Calcified Algae for Tissue Engineering

  • Gina Choi
  • Louise A. EvansEmail author
Part of the Springer Series in Biomaterials Science and Engineering book series (SSBSE, volume 14)


Extensive research has been conducted on hydroxyapatite as a bone tissue engineering scaffold due to its low toxicity, biocompatibility, bioactivity and chemical similarity to bone. Hard coral species as well as red and green calcified marine algae have naturally porous skeletons that resemble cancellous bone. Under controlled hydrothermal conditions, these materials can be converted to hydroxyapatite with their porosity and interconnectivity preserved. The availability of hard coral species is limited due to the damage caused by harvesting procedures and decline in coral reefs. As an alternative, hydroxyapatite can be produced from red and green algae species. Currently, red algae derived Algipore® grafts are commercially available for maxillary sinus bone augmentation. Long term clinical studies have confirmed the bone regenerating capabilities of Algipore® when mixed with autologous bone debris and blood, but research on the use of Algipore® tissue scaffolds seeded with mesenchymal stem cells is still ongoing. This chapter reviews the synthesis of hydroxyapatite derived from marine algae and gives background to clinical studies as well as the characterisation techniques used to analyse these materials.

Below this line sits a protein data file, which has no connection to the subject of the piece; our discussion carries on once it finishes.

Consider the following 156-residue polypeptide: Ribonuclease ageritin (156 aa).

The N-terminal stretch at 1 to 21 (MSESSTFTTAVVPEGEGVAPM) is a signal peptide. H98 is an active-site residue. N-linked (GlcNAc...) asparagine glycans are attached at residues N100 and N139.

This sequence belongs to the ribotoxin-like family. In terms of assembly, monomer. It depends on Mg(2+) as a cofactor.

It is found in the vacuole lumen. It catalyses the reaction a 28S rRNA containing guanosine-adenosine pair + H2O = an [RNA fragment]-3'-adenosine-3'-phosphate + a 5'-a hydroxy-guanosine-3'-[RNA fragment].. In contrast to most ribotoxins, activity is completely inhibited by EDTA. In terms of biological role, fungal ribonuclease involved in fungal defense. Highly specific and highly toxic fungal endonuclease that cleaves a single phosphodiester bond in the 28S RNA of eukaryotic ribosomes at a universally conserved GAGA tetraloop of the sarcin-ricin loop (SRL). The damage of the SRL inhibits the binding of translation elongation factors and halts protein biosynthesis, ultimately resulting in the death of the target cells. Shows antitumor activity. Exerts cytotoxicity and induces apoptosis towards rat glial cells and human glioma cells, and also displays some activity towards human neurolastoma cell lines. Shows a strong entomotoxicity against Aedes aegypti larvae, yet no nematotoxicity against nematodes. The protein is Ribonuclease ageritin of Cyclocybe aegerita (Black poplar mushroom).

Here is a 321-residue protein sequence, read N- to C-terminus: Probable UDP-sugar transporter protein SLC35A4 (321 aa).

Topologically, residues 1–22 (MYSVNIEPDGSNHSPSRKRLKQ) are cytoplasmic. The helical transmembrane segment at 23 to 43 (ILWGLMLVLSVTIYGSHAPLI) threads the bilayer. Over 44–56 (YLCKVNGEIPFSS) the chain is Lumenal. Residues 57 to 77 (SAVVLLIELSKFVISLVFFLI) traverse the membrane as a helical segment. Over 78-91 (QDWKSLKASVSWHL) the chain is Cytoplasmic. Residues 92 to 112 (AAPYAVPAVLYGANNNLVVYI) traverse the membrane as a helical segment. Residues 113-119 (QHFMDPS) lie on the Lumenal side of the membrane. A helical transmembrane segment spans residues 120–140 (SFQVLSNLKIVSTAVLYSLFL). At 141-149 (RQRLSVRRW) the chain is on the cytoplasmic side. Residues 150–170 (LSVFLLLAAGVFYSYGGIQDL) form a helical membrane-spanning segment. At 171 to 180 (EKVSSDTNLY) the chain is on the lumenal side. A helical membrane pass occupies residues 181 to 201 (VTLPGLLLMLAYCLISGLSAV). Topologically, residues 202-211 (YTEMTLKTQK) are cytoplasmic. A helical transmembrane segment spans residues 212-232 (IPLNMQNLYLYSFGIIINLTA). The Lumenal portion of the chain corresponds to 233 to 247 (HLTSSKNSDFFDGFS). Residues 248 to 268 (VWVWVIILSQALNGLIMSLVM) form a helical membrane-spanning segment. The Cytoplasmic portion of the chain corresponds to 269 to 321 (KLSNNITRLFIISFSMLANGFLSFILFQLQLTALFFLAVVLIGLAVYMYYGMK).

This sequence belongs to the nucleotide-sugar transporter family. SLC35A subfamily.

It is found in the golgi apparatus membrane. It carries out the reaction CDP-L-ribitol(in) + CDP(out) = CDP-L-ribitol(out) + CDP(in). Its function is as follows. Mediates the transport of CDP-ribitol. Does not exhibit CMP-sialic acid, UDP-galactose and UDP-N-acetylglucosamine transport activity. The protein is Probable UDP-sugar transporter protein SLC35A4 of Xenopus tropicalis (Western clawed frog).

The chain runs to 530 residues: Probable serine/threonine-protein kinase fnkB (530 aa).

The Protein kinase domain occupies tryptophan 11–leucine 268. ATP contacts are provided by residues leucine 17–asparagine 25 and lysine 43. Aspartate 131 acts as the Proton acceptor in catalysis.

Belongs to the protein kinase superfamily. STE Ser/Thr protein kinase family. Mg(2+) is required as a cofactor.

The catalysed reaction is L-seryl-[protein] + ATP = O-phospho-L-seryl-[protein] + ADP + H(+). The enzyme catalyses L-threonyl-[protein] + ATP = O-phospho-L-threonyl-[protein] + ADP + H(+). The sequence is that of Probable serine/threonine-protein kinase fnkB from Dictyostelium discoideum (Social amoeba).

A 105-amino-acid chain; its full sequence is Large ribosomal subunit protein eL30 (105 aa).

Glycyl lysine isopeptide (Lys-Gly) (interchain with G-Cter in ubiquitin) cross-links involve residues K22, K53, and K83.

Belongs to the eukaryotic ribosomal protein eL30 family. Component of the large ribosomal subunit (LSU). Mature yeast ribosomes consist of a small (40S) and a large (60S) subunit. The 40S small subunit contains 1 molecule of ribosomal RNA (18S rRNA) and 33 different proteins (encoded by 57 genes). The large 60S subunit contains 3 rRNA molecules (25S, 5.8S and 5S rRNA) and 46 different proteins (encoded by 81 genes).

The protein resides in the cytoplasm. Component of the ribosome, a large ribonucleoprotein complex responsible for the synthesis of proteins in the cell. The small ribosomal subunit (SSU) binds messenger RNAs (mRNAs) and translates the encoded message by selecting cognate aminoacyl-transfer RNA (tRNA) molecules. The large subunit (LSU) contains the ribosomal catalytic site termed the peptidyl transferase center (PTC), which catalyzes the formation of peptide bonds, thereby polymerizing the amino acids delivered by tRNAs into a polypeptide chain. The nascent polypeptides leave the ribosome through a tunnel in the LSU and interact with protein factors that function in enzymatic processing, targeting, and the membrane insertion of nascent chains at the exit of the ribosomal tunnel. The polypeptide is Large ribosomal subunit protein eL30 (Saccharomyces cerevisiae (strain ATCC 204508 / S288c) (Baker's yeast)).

Hydroxyapatite Aragonite Calcified algae Scanning electron microscopy X-ray diffraction analysis Fourier-transform infrared spectroscopy Bone regeneration Hydrothermal conversion Mesenchymal stem cells Algae-derived hydroxyapatite Bone tissue engineering 



The authors with to thank Professor Besim Ben-Nissan of the University of Technology Sydney and Professor Sophie Cazalbou of the University of Toulouse, France, for their expert advice together with the members of the Microstructural Analysis Unit of the University of Technology Sydney.


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© Springer Nature Singapore Pte Ltd. 2019

Authors and Affiliations

  1. 1.School of Mathematical and Physical SciencesUniversity of Technology SydneyBroadwayAustralia

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